"For generations Republicans have considered it their duty to make the world safe for banking, while simultaneously prosecuting ever more foreign wars - modern Democrats generally support those goals enthusiastically. There are signs however that most people do not support this agenda - and not just here in America. In countries around the world - France, Brazil, Sweden,The Phillipines, Germany, and many others, voters are suddenly backing candidates and ideas that would have been unimaginable just a decade ago. These are not just isolated events. What you're watching is entire populations revolting against leaders who refuse to improve their lives."
Carlson goes on to attack many other establishment ‘conservative’ values ranging from consumerism, materialism, usury, internationalism, and somewhat indirectly even the system of Democracy itself:
“...The overriding goal of America is more prosperity, meaning cheaper consumer goods. But is that still true? Does anyone still believe that cheaper iPhones or more Amazon deliveries of plastic garbage from China are going to make us happy? They haven't so far. A lot of Americans are drowning in stuff. And yet drug addiction and suicides are depopulating large parts of the country. Anyone who thinks the health of a nation can be summed up in GDP is an idiot.”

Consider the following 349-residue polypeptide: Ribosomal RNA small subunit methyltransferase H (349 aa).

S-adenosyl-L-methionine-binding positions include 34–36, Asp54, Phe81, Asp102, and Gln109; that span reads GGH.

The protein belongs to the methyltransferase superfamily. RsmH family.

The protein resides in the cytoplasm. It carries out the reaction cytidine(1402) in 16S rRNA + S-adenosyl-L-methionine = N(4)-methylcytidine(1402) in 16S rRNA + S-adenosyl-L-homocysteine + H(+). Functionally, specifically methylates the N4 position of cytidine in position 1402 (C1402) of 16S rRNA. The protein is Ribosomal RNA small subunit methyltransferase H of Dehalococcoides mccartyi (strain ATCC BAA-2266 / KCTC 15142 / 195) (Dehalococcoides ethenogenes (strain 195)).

“...Rich people are happy enough to help fight malaria in Congo, but working to raise men’s wages in Dayton or Detroit? That's crazy! This is negligence on a massive scale.”
"…[Republicans] should also speak out about the ugliest parts of our financial system. Not all commerce is good. Why is it defensible to loan people money they can't possibly repay? Or charge them interest that impoverishes them? Payday loan outlets in poor neighborhoods collect four hundred percent annual interest... Libertarians tell us that’s how "markets" work. Consenting adults making voluntary decisions about how to live their lives. Okay, but it's also disgusting..."
“...Under our current system, an American who works for a salary pays about twice the tax rate of someone who's living off of inherited money. It doesn't work at all! We tax capital at half the rate we tax labour. It's a sweet deal if you work in finance as many of our richest people do..."
“...Republican leaders will have to acknowledge that market capitalism is not a religion. Market capitalism is a tool,like a staple gun, or a toaster. You'd have to be a fool to worship it."
“...Our leaders don't care. We are led by mercenaries who feel no long term obligation to the people they rule. They're day traders. Substitute teachers. They're just passing through.”